Official: 20 of 29 parolees are employed

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TWENTY of the 29 parolees are employed, Board of Parole Chairman Ramon B. Camacho said on Tuesday.

He added that 90 percent of the 20 parolees have also completed the recommended treatment and counseling ordered by the board.

Camacho thanked local businesses for giving the parolees a chance to be employed.

Chief parole officer Nick Reyes, for his part, said the parolees are monitored day and night including weekends.

“We make sure [the parolees] are following federal and local laws,” he added.

Board of Parole Chairman Ramon B. Camacho, right, and chief parole officer Nick Reyes conduct a press conference on Tuesday.  Photo by Bryan Manabat

Camacho also told reporters on Tuesday that he had asked Gov. Ralph DLG Torres, in a letter, to exempt the parole officers from the austerity measures that will be implemented by the central government in light of the steep decline in tourist arrivals following the global coronavirus outbreak.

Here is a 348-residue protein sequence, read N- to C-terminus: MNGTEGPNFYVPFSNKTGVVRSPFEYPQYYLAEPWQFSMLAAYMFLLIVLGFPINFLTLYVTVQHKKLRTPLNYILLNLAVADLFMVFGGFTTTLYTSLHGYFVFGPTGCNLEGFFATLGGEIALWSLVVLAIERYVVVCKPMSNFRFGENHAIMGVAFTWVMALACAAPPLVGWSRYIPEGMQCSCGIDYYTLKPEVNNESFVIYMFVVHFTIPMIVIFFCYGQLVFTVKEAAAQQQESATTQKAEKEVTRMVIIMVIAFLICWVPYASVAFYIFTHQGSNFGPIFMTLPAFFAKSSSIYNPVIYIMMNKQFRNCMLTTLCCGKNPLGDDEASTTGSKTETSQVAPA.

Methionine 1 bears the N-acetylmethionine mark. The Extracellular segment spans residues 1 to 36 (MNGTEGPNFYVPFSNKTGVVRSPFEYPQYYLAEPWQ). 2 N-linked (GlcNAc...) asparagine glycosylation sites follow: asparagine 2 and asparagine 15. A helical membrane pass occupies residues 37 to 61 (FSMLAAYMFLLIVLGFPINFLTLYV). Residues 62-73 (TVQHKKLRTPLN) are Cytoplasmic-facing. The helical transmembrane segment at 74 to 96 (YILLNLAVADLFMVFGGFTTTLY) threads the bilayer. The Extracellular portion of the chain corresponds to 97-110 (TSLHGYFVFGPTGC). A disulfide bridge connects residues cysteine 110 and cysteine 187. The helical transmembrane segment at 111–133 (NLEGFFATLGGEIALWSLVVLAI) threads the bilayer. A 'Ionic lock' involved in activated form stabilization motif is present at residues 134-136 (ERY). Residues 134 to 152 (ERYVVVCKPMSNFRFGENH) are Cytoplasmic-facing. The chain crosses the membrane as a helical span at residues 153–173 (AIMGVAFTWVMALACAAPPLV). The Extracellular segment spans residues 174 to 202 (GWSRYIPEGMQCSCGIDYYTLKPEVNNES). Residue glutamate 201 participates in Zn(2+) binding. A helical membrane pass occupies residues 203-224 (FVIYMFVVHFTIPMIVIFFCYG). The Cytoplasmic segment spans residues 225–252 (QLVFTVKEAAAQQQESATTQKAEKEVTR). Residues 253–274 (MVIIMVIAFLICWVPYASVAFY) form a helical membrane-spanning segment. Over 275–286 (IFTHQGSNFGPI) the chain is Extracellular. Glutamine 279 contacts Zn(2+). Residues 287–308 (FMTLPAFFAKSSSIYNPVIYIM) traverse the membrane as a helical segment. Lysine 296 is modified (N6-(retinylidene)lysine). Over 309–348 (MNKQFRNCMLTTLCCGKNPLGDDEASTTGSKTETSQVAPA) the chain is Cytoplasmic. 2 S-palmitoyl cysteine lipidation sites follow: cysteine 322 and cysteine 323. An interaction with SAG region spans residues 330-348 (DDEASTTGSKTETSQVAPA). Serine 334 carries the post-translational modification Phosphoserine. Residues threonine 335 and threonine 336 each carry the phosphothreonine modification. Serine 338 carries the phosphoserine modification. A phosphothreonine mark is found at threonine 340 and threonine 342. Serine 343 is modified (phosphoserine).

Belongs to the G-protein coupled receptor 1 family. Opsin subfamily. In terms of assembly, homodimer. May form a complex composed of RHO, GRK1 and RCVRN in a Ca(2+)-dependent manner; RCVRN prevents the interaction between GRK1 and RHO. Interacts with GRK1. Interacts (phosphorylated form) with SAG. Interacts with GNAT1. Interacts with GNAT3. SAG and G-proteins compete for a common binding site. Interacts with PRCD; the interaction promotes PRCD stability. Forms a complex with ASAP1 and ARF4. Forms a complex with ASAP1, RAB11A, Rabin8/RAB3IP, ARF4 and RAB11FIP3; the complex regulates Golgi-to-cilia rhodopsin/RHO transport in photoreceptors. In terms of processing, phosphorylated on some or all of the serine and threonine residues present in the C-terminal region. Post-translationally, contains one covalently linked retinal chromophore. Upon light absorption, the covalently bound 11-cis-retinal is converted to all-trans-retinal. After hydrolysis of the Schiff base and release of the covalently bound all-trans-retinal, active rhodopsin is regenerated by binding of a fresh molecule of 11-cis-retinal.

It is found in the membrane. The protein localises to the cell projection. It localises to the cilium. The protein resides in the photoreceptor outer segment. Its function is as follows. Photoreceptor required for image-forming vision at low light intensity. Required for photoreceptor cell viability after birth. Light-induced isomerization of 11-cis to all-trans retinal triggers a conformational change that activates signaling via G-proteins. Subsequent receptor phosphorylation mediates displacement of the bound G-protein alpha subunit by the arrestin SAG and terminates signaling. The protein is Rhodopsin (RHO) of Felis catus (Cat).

Camacho said the parole office has only two officers who monitor the parolees.

A retired police major, Camacho said a parole officer’s job is tougher than a police officer’s because a parole officer deals with convicted felons who require constant monitoring and supervision.

Camacho also updated reporters about the community garden project in Susupe that will allow parolees to “give back to the community.”

He said they are already developing the piece of public land that was acquired with the help of Northern Marianas College- Cooperative Research Extension & Educational Services and the Division of Agriculture.

Recently the Board of Parole granted the parole application of six convicted felons — Denmar Malabanan, Amado Kereman, Mario O. Sablan, Guan Qiu Wu, Hu Biyu, and Pedro Ilo Sablan — but denied the application of Edward Blas.

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